preventing rewrite loops with "index"
ngx.eugaia at gmail.com
Mon Jan 25 14:30:14 MSK 2010
Maxim Dounin wrote:
>> The example is obviously correct, but it doesn't truly explain the
>> reason for getting the 404 for accessing /users/xxx URLs (even
>> though the result is almost the same). The reason is to do with the
>> order that locations are handled, specifically that ^~ locations are
>> handled before ~* and ~ ones, and if they match, then the regex ones
>> aren't tested. If you try to access the URL /users/xxx, it will
>> therefore match the second location given by ^~, and return 404
>> because it's an internal location. Therefore, trying access
>> anything under a user named 'users' will fail (though the URL /users
>> on its own is ok, because that will match the regex location and not
>> the ^~ location).
> It's somewhat obvious.
To you, sure (and I'm sure to Piotr too) - I wrote the above more for
anyone reading this who might not be as familiar with Nginx as you/Piotr
are, since I felt the explanation wasn't obvious to everyone (just
trying to be helpful, that's all).
>> Using location /users in the original locations will result in an
>> internal server error, because the regex will be caught before the
>> /users location each time the URL is checked, creating an infinite
> By "original" you mean config I'm suggested to Dennis J? No, as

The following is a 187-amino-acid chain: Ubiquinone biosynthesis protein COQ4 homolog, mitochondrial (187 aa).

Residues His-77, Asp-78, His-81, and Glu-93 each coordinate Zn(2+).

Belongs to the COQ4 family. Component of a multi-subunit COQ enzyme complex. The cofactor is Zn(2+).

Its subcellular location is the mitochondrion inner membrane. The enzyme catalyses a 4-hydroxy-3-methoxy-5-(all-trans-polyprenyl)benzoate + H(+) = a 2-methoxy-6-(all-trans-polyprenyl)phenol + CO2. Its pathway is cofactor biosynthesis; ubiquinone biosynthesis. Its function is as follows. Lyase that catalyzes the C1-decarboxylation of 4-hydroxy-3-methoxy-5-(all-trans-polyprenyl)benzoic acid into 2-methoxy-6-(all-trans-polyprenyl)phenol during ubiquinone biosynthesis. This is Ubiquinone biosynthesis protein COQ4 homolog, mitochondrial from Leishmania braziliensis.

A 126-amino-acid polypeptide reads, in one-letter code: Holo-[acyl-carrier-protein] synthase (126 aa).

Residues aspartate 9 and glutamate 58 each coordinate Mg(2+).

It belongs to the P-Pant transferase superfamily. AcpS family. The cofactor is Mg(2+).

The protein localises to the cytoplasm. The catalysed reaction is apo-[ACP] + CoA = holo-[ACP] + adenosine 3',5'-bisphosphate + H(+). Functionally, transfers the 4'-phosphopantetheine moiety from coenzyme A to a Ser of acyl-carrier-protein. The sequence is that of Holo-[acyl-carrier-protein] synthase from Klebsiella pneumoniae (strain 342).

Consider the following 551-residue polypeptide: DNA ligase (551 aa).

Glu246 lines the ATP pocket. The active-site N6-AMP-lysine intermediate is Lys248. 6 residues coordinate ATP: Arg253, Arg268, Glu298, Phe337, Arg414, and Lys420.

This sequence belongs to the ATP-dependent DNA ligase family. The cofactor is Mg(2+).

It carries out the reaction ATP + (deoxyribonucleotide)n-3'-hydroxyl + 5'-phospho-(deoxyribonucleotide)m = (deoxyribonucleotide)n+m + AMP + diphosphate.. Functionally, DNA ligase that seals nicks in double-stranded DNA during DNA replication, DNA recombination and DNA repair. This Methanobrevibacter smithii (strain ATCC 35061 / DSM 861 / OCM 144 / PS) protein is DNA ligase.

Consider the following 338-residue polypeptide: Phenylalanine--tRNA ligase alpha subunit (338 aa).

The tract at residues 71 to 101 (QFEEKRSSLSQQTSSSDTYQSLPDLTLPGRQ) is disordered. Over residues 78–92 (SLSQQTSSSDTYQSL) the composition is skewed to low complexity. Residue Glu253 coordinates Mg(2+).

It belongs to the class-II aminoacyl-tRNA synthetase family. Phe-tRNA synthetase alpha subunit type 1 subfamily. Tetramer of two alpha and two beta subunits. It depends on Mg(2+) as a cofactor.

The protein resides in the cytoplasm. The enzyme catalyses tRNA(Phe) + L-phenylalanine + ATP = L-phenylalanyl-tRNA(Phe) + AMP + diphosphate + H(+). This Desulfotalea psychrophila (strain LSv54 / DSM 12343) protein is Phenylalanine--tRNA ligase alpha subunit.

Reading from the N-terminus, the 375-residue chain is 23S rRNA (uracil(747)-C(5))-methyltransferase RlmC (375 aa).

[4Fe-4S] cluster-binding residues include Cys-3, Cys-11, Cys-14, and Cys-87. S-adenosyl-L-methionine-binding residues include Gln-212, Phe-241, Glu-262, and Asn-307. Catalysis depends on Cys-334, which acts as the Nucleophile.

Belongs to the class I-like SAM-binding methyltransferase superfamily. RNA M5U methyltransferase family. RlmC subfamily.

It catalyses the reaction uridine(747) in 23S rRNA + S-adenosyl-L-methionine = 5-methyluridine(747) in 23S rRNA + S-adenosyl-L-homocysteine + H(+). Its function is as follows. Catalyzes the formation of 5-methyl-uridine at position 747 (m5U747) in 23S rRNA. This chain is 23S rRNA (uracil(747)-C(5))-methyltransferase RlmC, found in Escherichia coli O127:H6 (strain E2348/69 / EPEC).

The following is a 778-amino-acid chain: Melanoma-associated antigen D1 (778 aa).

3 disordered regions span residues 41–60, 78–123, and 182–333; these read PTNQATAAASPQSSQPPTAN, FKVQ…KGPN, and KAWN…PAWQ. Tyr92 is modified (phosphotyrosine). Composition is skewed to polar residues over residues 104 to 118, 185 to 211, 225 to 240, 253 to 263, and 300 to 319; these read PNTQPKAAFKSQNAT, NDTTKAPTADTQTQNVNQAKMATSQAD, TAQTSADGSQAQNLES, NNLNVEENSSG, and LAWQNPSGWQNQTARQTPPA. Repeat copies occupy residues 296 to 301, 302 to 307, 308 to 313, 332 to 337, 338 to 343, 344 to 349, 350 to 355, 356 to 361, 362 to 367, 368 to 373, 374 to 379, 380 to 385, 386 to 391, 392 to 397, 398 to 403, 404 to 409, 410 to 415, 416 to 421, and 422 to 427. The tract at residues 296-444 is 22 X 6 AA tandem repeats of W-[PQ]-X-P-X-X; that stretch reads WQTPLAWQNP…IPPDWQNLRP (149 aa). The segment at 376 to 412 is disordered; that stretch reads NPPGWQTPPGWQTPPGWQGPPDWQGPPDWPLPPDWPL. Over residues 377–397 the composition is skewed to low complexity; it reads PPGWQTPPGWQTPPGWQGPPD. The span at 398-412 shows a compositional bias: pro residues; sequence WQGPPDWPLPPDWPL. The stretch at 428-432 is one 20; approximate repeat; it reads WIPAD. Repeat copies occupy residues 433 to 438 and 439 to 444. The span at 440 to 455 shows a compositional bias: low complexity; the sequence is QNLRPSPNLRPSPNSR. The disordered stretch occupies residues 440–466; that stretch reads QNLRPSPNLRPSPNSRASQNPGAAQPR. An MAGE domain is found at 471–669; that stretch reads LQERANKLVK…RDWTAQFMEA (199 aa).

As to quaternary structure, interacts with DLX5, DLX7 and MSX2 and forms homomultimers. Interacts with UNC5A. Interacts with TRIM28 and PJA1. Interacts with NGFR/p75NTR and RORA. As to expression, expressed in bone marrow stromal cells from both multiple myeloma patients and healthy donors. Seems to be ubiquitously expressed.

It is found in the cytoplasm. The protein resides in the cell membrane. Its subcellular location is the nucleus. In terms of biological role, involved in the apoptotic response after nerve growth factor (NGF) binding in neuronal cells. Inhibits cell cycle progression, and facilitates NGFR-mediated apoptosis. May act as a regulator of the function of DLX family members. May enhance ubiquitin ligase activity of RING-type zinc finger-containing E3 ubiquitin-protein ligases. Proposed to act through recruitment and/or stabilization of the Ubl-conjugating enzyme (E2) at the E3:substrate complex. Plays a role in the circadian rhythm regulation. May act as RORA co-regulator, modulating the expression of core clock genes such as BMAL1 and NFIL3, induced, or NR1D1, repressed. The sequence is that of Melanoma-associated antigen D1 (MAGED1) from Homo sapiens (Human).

> first rewrite will add '/' to it, and on next iteration it will be
> caught by /users/.
Sorry, my phrasing was bad. I was referring your suggestion with the ^~
removed entirely (i.e. 'location /users' not 'location ^~ /users') - to
highlight the difference between using ^~ and without anything (again
not for your benefit).
>> I was under the impression that the way internal requests currently
>> work was a consciously-chosen decision, and was considered a
>> feature. It's a useful one IMHO. Surely if you want to make a
>> location fully 'invisible' (i.e. both internally and externally),
>> you can just add the directive 'return 404;' to the location.
> No, "invisible" != "one which returns 404". The idea is
> that internal locations should be ignored during matching of
> external requests and let other (non-internal) locations match
> request instead.
Ah, I see. Yes, that makes sense.
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